Thursday, August 17, 2017
Grandma's Racism Isn't Ok
I'm not scheduled to preach on Sunday. If I were, I think I might open my sermon by saying something like, "That blonde-haired, blue-eyed Jesus sure does know how to put a filthy Canaanite woman in her place." Sunday's gospel lesson is from Matthew 15 and includes the encounter between Jesus and the Gentile woman who begs him to heal her demon-possessed daughter. After first ignoring her and then resolutely refusing to help, Jesus says to the persistent mother, "It is not fair to take the children’s food and throw it to the dogs." Of course, the woman takes Jesus' words and uses them to demonstrate that faith belongs not only to the children of Israel but potentially to all peoples, but let's not celebrate her faith without also questioning Jesus' motives.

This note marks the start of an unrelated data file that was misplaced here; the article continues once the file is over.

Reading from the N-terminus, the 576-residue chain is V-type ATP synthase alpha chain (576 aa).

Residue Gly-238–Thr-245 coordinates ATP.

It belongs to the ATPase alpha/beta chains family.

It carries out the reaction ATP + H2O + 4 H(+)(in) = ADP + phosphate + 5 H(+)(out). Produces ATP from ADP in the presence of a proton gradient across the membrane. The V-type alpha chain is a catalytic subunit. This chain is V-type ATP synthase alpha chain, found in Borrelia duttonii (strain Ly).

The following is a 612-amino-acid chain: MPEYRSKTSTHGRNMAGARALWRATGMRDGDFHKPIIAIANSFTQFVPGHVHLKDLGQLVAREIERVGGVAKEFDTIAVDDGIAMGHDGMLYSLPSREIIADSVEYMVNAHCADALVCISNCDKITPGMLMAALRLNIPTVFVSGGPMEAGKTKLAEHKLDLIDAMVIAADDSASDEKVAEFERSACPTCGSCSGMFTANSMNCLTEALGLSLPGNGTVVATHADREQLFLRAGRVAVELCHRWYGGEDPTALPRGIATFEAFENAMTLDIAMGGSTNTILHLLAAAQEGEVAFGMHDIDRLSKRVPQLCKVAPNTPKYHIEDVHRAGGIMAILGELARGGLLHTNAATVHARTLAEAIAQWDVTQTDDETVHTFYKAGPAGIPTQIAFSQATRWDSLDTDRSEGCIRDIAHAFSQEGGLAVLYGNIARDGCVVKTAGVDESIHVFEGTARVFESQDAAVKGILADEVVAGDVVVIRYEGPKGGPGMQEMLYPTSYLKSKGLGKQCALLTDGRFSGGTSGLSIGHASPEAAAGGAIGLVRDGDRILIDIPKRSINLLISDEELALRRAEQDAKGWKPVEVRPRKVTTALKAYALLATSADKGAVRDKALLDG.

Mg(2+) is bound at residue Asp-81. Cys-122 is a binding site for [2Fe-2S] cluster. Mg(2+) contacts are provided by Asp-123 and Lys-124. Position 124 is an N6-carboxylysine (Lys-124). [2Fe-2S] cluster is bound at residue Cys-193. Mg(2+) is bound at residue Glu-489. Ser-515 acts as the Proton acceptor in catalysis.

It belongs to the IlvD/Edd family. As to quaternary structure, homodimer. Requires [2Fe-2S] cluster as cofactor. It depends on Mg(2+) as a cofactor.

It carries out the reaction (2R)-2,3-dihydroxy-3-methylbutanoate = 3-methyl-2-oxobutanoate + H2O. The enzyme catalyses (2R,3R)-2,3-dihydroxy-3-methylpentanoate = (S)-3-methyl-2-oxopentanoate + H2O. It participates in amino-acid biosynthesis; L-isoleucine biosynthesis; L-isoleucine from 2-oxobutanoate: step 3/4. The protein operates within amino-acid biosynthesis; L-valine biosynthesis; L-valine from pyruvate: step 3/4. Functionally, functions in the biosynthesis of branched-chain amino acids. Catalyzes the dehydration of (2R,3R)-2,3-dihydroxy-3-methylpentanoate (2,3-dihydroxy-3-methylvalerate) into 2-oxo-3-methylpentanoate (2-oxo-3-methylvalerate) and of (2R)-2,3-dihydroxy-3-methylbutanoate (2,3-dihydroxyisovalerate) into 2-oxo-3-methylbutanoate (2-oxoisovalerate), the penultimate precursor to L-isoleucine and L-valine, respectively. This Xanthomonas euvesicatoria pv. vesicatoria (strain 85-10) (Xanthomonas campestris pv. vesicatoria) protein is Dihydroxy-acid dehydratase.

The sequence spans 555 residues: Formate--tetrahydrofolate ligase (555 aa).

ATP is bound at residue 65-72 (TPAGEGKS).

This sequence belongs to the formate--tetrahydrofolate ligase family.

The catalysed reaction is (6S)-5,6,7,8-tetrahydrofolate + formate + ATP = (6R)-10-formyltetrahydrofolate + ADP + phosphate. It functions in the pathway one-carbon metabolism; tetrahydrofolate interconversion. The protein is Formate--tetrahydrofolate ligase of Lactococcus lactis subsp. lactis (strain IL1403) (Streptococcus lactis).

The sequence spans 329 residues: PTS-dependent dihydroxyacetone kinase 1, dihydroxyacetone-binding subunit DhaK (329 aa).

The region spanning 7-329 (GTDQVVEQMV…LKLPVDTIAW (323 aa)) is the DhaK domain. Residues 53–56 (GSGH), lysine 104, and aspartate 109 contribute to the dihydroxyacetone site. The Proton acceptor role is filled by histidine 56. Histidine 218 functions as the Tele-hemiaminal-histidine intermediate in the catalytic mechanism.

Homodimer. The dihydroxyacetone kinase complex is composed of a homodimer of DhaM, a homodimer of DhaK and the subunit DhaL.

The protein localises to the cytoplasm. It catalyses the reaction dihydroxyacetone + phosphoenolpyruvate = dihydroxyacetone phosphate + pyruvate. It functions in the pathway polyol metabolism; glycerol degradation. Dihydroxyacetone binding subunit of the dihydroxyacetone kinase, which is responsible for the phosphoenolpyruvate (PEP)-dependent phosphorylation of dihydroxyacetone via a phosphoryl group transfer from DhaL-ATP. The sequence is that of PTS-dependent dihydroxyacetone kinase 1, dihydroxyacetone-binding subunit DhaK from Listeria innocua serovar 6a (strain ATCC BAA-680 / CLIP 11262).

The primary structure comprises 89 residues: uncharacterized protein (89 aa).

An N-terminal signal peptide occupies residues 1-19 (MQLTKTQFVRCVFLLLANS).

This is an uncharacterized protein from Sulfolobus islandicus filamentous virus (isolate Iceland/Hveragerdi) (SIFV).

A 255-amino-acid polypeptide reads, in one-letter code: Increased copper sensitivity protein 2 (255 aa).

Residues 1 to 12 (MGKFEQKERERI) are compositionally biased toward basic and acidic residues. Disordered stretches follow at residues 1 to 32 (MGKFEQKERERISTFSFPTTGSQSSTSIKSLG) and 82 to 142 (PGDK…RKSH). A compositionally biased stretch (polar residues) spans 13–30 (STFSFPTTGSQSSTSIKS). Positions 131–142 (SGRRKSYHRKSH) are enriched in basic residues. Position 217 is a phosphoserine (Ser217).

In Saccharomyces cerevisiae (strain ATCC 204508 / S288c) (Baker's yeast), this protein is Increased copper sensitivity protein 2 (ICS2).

I've heard plenty of people use a number of explanations to excuse Jesus' harsh words. Maybe he was having a bad day. Maybe he didn't mean it the way we hear it. Maybe he knew what sort of response the woman would have, so he treated her harshly just to provoke that reaction from her and, through it, make a point to his disciples. Maybe, like a parent who, when asked by his children why he gave one child a bigger piece of cake, responds, "Because I love your sister more than you," Jesus actually meant the exact opposite of what he said. If it makes the preacher and the congregation feel better, we can hide behind any one of those excuses, but, if so, we will not have done the gospel lesson justice nor will we have been faithful to our call to participate in the transformational, unconditional love that God has for the world in Jesus Christ.